The presidential contenders seem to be making some especially crude personal attacks against one another this year. Can you provide a little historical perspective?
—Sonya Willoughby, Portage, IN
I consider it both an act of Sagacity and a performance of Civic Duty to deduce the following truth from the Election Season which we are presently in the midst of: The imprecations which our candidates for public office hurl upon one another, devolve in inverse proportion to the stature of the Office in question. In other words, the more dignified the position, the more retrograde the Discourse of those in competition to accede to it. Allowing that there is no more exalted post in the Public Life of our Country than the Presidency of the United States, it follows that there is none other whose vacancy provokes the same level of vitriolic barbing, jockeying—CAMPAIGNING.
As the most recent jeremiads of our Presidential Hopefuls leaden your very soul, it may come as small consolation (though consolation nonetheless) to learn that the Annals of American Politics are replete with political office-seekers affixing mean-spirited epithets to their opponents in a cyclical tango of recrimination. Human beings tend to regard their travails—as much as their triumphs—as having no precedent; what folly this is. The novelty of today’s Epithets derives from the manner—rather than the mere fact—of their expression. Name-calling for Political Gain extends far into America’s past.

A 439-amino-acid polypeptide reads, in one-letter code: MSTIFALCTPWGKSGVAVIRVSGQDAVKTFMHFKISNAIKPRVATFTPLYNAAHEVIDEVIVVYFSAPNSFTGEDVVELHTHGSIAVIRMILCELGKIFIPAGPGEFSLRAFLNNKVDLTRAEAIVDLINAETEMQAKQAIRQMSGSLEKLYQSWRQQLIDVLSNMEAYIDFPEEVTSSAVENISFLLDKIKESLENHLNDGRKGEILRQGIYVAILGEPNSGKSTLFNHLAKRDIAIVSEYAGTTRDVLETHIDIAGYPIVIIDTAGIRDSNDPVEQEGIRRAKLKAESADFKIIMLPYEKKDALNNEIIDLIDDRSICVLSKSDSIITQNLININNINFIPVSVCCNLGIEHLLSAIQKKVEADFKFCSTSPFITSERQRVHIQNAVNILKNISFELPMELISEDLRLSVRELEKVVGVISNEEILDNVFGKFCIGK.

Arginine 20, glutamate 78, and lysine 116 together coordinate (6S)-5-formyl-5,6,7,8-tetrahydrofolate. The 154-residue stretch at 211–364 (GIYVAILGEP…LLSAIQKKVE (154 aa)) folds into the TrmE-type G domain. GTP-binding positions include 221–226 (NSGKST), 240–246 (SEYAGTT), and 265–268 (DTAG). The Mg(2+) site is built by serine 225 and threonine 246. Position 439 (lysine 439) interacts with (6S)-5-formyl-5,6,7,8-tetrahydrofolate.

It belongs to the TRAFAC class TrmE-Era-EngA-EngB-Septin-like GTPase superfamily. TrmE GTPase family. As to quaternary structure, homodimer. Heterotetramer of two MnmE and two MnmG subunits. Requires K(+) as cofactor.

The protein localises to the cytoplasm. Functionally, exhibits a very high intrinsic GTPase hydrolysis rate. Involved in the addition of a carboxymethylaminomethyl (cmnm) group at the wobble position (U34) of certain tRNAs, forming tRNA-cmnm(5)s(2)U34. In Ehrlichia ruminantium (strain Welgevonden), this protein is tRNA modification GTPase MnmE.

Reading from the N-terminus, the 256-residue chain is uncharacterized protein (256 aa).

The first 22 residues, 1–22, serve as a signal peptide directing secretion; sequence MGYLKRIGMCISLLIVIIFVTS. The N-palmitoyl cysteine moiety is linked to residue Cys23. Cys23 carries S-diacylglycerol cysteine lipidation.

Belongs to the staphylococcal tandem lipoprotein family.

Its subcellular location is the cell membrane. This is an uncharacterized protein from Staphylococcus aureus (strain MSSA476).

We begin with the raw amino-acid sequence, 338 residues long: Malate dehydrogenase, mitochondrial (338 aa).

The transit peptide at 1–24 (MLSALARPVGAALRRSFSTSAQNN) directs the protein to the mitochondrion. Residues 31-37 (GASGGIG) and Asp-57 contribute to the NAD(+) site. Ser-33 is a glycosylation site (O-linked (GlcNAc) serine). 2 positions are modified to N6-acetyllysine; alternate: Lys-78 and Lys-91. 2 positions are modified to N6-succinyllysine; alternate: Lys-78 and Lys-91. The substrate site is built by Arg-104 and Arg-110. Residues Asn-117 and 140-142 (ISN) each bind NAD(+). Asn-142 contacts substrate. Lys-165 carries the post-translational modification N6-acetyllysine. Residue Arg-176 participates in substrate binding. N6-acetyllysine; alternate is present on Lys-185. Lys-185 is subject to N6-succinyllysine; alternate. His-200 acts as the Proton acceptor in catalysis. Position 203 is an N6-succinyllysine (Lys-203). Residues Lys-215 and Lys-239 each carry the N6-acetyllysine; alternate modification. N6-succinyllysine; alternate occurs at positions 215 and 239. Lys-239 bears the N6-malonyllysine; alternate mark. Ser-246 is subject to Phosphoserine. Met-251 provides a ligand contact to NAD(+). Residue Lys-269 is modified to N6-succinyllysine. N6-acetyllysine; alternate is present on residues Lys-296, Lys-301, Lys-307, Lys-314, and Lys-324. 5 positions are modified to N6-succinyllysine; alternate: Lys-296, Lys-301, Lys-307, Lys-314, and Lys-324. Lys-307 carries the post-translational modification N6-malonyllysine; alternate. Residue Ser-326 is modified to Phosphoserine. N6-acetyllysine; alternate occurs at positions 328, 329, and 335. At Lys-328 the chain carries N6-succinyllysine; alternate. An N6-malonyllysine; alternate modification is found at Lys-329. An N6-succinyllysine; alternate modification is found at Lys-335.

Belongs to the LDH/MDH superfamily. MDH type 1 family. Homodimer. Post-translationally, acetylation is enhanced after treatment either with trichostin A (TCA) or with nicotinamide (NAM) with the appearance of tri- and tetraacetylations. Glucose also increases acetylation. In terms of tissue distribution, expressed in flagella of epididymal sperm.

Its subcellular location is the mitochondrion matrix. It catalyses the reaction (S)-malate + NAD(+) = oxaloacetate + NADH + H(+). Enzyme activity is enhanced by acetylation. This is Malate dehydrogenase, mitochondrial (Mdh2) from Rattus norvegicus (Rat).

For an example, allow me to adduce the 1840 presidential election, wherein decorated military hero William Henry Harrison encountered the Incumbent, President Martin Van Buren. Partisan newspapers, on either side, proliferated (lest you believe the press, by necessity, must pursue its civic function in Absolute Objectivity).
One such paper, The Old Soldier, began its first issue with a defense of its candidate, in a section titled “Gen. Harrison and His Calumniators.” A rival Publication had assailed Harrison as an “old woman,” “the petticoat candidate,” and “the granny of Ohio.” The editors of The Old Soldier, having forewarned their readers of the mortifying slurs awaiting them down the page, further allayed their Editorial Consciences by asserting an obligation to reprint the nefarious ramblings of Harrison’s detractors in order to properly begin the process of Refutation and Character Rehabilitation.
In spite of the rhetorical attacks he suffered (or, perhaps, because of them), Harrison prevailed in the election against Van Buren, who had his own share of Calumniators: they called him “VAN RUIN,” for the damage they believed he had wrought upon the American economy.